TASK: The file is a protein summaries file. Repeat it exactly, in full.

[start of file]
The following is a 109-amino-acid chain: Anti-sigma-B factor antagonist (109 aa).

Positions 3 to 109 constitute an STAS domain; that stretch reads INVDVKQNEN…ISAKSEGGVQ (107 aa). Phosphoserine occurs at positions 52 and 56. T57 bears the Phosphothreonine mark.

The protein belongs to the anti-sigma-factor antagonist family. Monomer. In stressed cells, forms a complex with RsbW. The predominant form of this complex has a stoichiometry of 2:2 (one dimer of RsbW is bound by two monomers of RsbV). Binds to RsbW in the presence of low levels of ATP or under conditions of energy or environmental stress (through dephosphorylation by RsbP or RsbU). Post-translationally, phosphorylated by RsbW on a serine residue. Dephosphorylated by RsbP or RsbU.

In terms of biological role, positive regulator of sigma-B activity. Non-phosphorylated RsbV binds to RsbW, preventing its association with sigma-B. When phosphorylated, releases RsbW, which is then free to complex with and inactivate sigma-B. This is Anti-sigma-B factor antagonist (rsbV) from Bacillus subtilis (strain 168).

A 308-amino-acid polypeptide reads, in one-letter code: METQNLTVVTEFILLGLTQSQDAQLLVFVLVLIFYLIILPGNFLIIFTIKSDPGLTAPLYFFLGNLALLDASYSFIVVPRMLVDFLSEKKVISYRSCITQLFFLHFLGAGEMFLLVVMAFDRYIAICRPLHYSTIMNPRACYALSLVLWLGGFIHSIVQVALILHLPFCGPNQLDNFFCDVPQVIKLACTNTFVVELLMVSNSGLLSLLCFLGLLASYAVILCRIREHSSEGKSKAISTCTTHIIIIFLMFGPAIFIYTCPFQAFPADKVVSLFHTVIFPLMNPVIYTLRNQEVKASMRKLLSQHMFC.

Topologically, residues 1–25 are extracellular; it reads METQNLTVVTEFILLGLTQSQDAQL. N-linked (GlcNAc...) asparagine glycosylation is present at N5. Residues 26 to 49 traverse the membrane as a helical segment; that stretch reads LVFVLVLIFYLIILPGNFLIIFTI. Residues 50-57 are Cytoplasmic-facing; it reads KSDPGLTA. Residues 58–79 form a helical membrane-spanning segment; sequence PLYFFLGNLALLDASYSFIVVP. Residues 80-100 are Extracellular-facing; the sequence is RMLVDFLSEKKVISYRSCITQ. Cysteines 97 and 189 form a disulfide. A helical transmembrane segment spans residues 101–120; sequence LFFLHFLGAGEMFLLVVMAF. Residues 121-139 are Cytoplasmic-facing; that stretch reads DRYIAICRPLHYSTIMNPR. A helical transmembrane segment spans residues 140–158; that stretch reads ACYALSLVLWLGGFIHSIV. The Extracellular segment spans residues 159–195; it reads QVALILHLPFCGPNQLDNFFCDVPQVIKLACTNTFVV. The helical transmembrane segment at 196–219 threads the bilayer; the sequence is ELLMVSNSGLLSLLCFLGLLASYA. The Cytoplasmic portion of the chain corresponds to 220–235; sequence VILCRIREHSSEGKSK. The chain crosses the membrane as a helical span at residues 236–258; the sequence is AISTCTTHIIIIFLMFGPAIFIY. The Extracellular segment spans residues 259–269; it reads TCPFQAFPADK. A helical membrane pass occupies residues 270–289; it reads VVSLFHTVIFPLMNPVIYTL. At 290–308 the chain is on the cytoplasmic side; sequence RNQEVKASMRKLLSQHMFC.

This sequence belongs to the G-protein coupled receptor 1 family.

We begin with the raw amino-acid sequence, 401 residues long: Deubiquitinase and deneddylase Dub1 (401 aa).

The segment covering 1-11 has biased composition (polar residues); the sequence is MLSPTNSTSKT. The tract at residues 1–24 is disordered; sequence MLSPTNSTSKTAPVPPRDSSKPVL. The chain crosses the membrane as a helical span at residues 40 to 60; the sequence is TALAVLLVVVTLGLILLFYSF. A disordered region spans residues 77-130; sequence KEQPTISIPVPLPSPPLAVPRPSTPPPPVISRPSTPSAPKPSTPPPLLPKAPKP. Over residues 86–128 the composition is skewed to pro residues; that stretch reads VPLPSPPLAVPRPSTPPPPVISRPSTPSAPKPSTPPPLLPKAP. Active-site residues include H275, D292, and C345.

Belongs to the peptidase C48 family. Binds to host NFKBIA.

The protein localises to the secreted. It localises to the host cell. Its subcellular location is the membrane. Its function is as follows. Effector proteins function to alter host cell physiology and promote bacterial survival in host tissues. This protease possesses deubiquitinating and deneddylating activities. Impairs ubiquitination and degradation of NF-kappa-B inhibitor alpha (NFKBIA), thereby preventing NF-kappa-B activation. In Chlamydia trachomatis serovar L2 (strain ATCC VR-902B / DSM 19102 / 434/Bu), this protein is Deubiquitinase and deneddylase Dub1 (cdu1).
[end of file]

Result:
The following is a 109-amino-acid chain: Anti-sigma-B factor antagonist (109 aa).

Positions 3 to 109 constitute an STAS domain; that stretch reads INVDVKQNEN…ISAKSEGGVQ (107 aa). Phosphoserine occurs at positions 52 and 56. T57 bears the Phosphothreonine mark.

The protein belongs to the anti-sigma-factor antagonist family. Monomer. In stressed cells, forms a complex with RsbW. The predominant form of this complex has a stoichiometry of 2:2 (one dimer of RsbW is bound by two monomers of RsbV). Binds to RsbW in the presence of low levels of ATP or under conditions of energy or environmental stress (through dephosphorylation by RsbP or RsbU). Post-translationally, phosphorylated by RsbW on a serine residue. Dephosphorylated by RsbP or RsbU.

In terms of biological role, positive regulator of sigma-B activity. Non-phosphorylated RsbV binds to RsbW, preventing its association with sigma-B. When phosphorylated, releases RsbW, which is then free to complex with and inactivate sigma-B. This is Anti-sigma-B factor antagonist (rsbV) from Bacillus subtilis (strain 168).

A 308-amino-acid polypeptide reads, in one-letter code: METQNLTVVTEFILLGLTQSQDAQLLVFVLVLIFYLIILPGNFLIIFTIKSDPGLTAPLYFFLGNLALLDASYSFIVVPRMLVDFLSEKKVISYRSCITQLFFLHFLGAGEMFLLVVMAFDRYIAICRPLHYSTIMNPRACYALSLVLWLGGFIHSIVQVALILHLPFCGPNQLDNFFCDVPQVIKLACTNTFVVELLMVSNSGLLSLLCFLGLLASYAVILCRIREHSSEGKSKAISTCTTHIIIIFLMFGPAIFIYTCPFQAFPADKVVSLFHTVIFPLMNPVIYTLRNQEVKASMRKLLSQHMFC.

Topologically, residues 1–25 are extracellular; it reads METQNLTVVTEFILLGLTQSQDAQL. N-linked (GlcNAc...) asparagine glycosylation is present at N5. Residues 26 to 49 traverse the membrane as a helical segment; that stretch reads LVFVLVLIFYLIILPGNFLIIFTI. Residues 50-57 are Cytoplasmic-facing; it reads KSDPGLTA. Residues 58–79 form a helical membrane-spanning segment; sequence PLYFFLGNLALLDASYSFIVVP. Residues 80-100 are Extracellular-facing; the sequence is RMLVDFLSEKKVISYRSCITQ. Cysteines 97 and 189 form a disulfide. A helical transmembrane segment spans residues 101–120; sequence LFFLHFLGAGEMFLLVVMAF. Residues 121-139 are Cytoplasmic-facing; that stretch reads DRYIAICRPLHYSTIMNPR. A helical transmembrane segment spans residues 140–158; that stretch reads ACYALSLVLWLGGFIHSIV. The Extracellular segment spans residues 159–195; it reads QVALILHLPFCGPNQLDNFFCDVPQVIKLACTNTFVV. The helical transmembrane segment at 196–219 threads the bilayer; the sequence is ELLMVSNSGLLSLLCFLGLLASYA. The Cytoplasmic portion of the chain corresponds to 220–235; sequence VILCRIREHSSEGKSK. The chain crosses the membrane as a helical span at residues 236–258; the sequence is AISTCTTHIIIIFLMFGPAIFIY. The Extracellular segment spans residues 259–269; it reads TCPFQAFPADK. A helical membrane pass occupies residues 270–289; it reads VVSLFHTVIFPLMNPVIYTL. At 290–308 the chain is on the cytoplasmic side; sequence RNQEVKASMRKLLSQHMFC.

This sequence belongs to the G-protein coupled receptor 1 family.

We begin with the raw amino-acid sequence, 401 residues long: Deubiquitinase and deneddylase Dub1 (401 aa).

The segment covering 1-11 has biased composition (polar residues); the sequence is MLSPTNSTSKT. The tract at residues 1–24 is disordered; sequence MLSPTNSTSKTAPVPPRDSSKPVL. The chain crosses the membrane as a helical span at residues 40 to 60; the sequence is TALAVLLVVVTLGLILLFYSF. A disordered region spans residues 77-130; sequence KEQPTISIPVPLPSPPLAVPRPSTPPPPVISRPSTPSAPKPSTPPPLLPKAPKP. Over residues 86–128 the composition is skewed to pro residues; that stretch reads VPLPSPPLAVPRPSTPPPPVISRPSTPSAPKPSTPPPLLPKAP. Active-site residues include H275, D292, and C345.

Belongs to the peptidase C48 family. Binds to host NFKBIA.

The protein localises to the secreted. It localises to the host cell. Its subcellular location is the membrane. Its function is as follows. Effector proteins function to alter host cell physiology and promote bacterial survival in host tissues. This protease possesses deubiquitinating and deneddylating activities. Impairs ubiquitination and degradation of NF-kappa-B inhibitor alpha (NFKBIA), thereby preventing NF-kappa-B activation. In Chlamydia trachomatis serovar L2 (strain ATCC VR-902B / DSM 19102 / 434/Bu), this protein is Deubiquitinase and deneddylase Dub1 (cdu1).